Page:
The commission forms part of The National Lottery Heritage Fund's programme of activities which will also include a heritage trail of installations by mosaic artist Tamara Fround which will stretch from Abbey Green to Short Blue Place, depicting other lost heritage, such as the Tudor Market Hall and Leet House, jute weavers and spinners, classic high street stores and more.

    Find out more about our heritage activity here.

  • Free online conservation advice for Barking businesses and residents

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    The council has invited local businesses and residents to find out how they will be affected by the new rules for the conservation area in Barking town centre.

    Two free online workshops will examine the impact of the management plan for the Abbey and Barking Town Centre Conservation Area, which was adopted by the Council in October 2020.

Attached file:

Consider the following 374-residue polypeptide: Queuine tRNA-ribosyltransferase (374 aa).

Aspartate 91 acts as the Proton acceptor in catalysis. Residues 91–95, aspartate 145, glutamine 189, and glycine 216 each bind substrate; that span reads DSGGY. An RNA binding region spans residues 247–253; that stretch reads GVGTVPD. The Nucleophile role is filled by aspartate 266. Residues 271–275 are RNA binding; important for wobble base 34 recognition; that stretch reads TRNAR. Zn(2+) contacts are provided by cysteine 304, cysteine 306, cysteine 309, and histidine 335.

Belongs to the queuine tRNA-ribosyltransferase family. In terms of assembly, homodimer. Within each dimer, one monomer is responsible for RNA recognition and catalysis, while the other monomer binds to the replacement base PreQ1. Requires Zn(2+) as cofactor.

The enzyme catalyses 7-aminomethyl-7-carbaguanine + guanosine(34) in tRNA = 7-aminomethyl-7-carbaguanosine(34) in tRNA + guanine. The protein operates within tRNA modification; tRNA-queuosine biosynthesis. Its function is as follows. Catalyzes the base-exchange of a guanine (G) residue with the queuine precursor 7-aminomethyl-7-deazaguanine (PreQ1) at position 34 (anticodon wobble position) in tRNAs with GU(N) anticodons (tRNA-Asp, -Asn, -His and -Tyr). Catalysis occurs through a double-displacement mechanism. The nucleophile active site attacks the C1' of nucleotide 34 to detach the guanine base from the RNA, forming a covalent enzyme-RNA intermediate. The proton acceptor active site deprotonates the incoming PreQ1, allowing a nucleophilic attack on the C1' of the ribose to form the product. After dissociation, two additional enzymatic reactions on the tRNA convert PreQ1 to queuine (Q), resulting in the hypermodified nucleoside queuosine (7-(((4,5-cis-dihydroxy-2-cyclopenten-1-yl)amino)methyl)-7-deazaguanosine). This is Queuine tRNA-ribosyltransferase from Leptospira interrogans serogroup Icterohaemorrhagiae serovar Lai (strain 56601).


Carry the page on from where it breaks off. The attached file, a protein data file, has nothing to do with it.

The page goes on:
They will look at the latest guidance for Barking’s town centre which outlines the responsibilities of residents and businesses to maintain their buildings appropriately in order to enhance the historic character of the town centre.

    Colin Bannon, Town Heritage Officer, explains: “The conservation area is vitally important in helping us to preserve and enhance Barking’s historic buildings and spaces.

    “We are keen to talk to residents and business owners to ensure that any alterations they make to their property are high quality and consistent with the special character of the conservation area.

    “Our online workshops will look at the types of issues that must be considered when planning any alteration to homes or premises, ranging from shop fronts and windows, through to satellite dishes and even advice on pigeon deterrents.”

    “They are geared towards anyone who has property in the area, but may also be of interest to people with an interest in historic buildings as well as students or professionals in the planning and construction industries locally.”